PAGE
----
The three women that form the focus of this special issue, Susan Stebbing (1895–1943), Susanne Langer (1895–1985), and Maria Kokoszyńska (1905–1981), belong to the first group of women who became recognized philosophers by obtaining a perma- nent university position in philosophy. Although there were women philosophers before the twentieth century, it was gen- erally impossible for them to develop a career at a university. For this we have to wait until the time after World War I. Steb- bing, Langer and Kokoszyńska can be seen as standing in the analytic tradition, in a narrow and wider sense. In the case of Stebbing and Kokoszyńska this claim is not controversial. Steb- bing was, for example, instrumental in the founding of Anal- ysis. While her interest in metaphysical analysis is distinctive she was part of a broader analytical conversation (e.g., Stebbing 1932). Kokoszyńska was a leading member of the Lvov-Warsaw School, which, early on already, Ernest Nagel identified as one the founding pillars of analytical philosophy (Nagel 1936). In the case of Langer, who is now primarily associated with Cas- sirer’s philosophy and her work in aesthetics, this identification is less obvious and we return to this below.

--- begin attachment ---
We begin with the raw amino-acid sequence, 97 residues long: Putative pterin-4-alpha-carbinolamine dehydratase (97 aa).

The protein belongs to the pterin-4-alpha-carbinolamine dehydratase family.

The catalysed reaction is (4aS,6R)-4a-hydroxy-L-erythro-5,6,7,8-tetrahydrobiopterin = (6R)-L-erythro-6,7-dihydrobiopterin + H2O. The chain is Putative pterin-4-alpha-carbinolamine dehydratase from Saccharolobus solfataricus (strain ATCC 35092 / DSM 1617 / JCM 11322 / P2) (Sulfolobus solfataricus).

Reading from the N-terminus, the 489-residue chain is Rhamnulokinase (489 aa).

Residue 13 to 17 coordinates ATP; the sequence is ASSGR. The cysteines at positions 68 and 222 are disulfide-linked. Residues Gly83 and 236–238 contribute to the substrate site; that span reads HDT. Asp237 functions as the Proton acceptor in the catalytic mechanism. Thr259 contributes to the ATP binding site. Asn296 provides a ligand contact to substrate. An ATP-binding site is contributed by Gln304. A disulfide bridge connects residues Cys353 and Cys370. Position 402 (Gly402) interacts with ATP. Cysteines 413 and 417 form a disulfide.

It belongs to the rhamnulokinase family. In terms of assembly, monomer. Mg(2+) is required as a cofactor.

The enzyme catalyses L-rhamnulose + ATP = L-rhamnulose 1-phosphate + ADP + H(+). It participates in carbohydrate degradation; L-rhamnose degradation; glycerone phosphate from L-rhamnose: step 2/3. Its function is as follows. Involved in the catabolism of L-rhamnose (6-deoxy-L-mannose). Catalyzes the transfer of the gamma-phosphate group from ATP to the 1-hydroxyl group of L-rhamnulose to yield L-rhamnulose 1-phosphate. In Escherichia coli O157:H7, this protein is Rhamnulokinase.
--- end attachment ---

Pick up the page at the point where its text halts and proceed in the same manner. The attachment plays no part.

In the broader sense, analytic philosophy may be understood as aiming at precise concepts, providing a justification for pro- nounced theses, proclaiming an empirical or analytical method, and understanding itself as related to mathematics or the em- pirical sciences. In the twentieth century two important factors were added to analytic philosophy: the linguistic turn, and the application of a highly formalized method to problems of phi- losophy.